Martyn Lloyd Jones in 2015

2015 has been a bumper year for the cottage industry that is Martyn Lloyd Jones hagiography

He was truly a colossus,  a godly man, a great preacher, a loving husband, a caring father and obviously a doting grandfather. At the end of the documentary Vernon Higham said that in his last meeting with Dr Lloyd Jones, as he was leaving the room, the Doctor called him back and said ‘Remember, I’m a sinner saved by grace.’

 

2015 has been a bumper year for the cottage industry that is Martyn Lloyd Jones hagiography. There has been a new, short biography written by his grandson, Christopher Catherwood;  a first biography of his wife, Bethan Lloyd Jones, and the film Logic on Fire – The Life and Legacy of Dr Martyn Lloyd Jones was released earlier this year. I’m a fan of the Doctor, as many others are, such as guns, Tim Keller and Mark Dever.  Both books and the documentary are worthy of engagement….

Logic on Fire is a well produced film by Media Gratiae. It contains interviews with some of Lloyd Jones’ contemporaries, some of the good and great of American evangelicalism, random people who might have had a connection with Lloyd Jones and young Americans who obviously like him. The family of Lloyd Jones are quite prominent in the film, though I’m not sure that really helps the documentary a great deal. At some point, however, I think it might have been helpful for someone to have pointed out that Dr Lloyd Jones was a mere mortal just like the rest of us.

The film is a quality production and for those who are interested in Dr Lloyd Jones I am sure it will be thoroughly enjoyed. I particularly appreciated the contributions of those who had personally known the Doctor – especially Iain Murray, Geoff Thomas and Eryl Davies. At one point in the video part of a recording of Lloyd Jones’ sermon was played. It was a surreal experience and, although it is great preaching, it did very much feel like it was from another age. I don’t think that’s wrong. That was his genius. He was able to communicate with the people of his time.

One of the themes that comes out of the film is that there is something missing from modern day Christianity. At one point a contributor speaks of the Holy Spirit and preaching and says that she hears men preach these days and ‘They are on their own’. The implication is that there are times when the Holy Spirit is with preachers and other times when the Spirit is not. This is just shabby theology. The glory of the gospel is that we’re never on our own. Though there is a sense in which you can see where she is coming from: certain sermons do come to us more powerfully than others. However, how does one differentiate whether you are on your own or not? It’s just all far too subjective. The ‘something is missing’ aspect of Logic on Fire romanticizes the past. There is a right and proper aspect of our faith yearning, longing for more of God, cultivating the awe of God. The language of the Psalms and Song of Solomon are full of this. However I fear that this longing for revival at times lacks the Biblical emphasis that it needs. The language of ‘Look at how they lived in Acts and then how look at how poor we are’,  isn’t nuanced enough nor does it reflect the teaching of the Epistles.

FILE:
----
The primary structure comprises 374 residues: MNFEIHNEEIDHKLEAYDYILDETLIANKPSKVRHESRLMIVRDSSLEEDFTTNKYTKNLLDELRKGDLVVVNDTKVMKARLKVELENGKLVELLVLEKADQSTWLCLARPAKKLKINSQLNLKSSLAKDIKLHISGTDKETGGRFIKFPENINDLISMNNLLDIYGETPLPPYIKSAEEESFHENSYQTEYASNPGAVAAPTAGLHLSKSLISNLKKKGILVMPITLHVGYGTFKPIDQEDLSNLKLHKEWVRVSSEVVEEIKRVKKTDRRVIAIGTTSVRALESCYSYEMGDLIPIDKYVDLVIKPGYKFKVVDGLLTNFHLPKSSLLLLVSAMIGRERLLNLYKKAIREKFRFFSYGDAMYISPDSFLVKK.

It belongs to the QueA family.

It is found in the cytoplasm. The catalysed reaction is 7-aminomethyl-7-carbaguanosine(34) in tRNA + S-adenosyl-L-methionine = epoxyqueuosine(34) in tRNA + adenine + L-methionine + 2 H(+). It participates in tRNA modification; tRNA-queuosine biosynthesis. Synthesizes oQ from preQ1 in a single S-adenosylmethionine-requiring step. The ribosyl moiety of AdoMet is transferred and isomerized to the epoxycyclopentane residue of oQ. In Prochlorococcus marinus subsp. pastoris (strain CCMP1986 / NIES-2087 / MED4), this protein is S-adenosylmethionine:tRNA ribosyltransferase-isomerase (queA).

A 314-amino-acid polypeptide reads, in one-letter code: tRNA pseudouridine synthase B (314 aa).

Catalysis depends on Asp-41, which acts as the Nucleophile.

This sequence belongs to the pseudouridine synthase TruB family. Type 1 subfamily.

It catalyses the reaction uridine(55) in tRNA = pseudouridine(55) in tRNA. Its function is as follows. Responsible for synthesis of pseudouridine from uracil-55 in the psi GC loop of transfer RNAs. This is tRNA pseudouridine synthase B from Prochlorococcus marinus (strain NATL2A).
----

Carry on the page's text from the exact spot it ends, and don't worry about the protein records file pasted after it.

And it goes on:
I am a huge fan of Dr Lloyd Jones. I have recently re-read his magnificent sermons on the Sermon on the Mount, only this morning I read this from Ephesians 5,

    Anything that you and I tend to set up as the big thing, the central thing in our lives, the thing about which we think and dream, the thing that engages our imagination, the thing that we live for, the thing that gives us the biggest thrill, if it is anything other than God, it is idolatry

He was truly a colossus,  a godly man, a great preacher, a loving husband, a caring father and obviously a doting grandfather. At the end of the documentary Vernon Higham said that in his last meeting with Dr Lloyd Jones, as he was leaving the room, the Doctor called him back and said ‘Remember, I’m a sinner saved by grace’. I suspect that we may need to remember that message more and recognise some of his failings and idiosyncracies so that we might benefit even more from his ministry.

With the DVD you get a lovely hardback book with photographs and a couple of sermons and for those who love Dr Lloyd Jones Memorabilia there are various niche postcards. Sadly there was no beermat or novelty flags.

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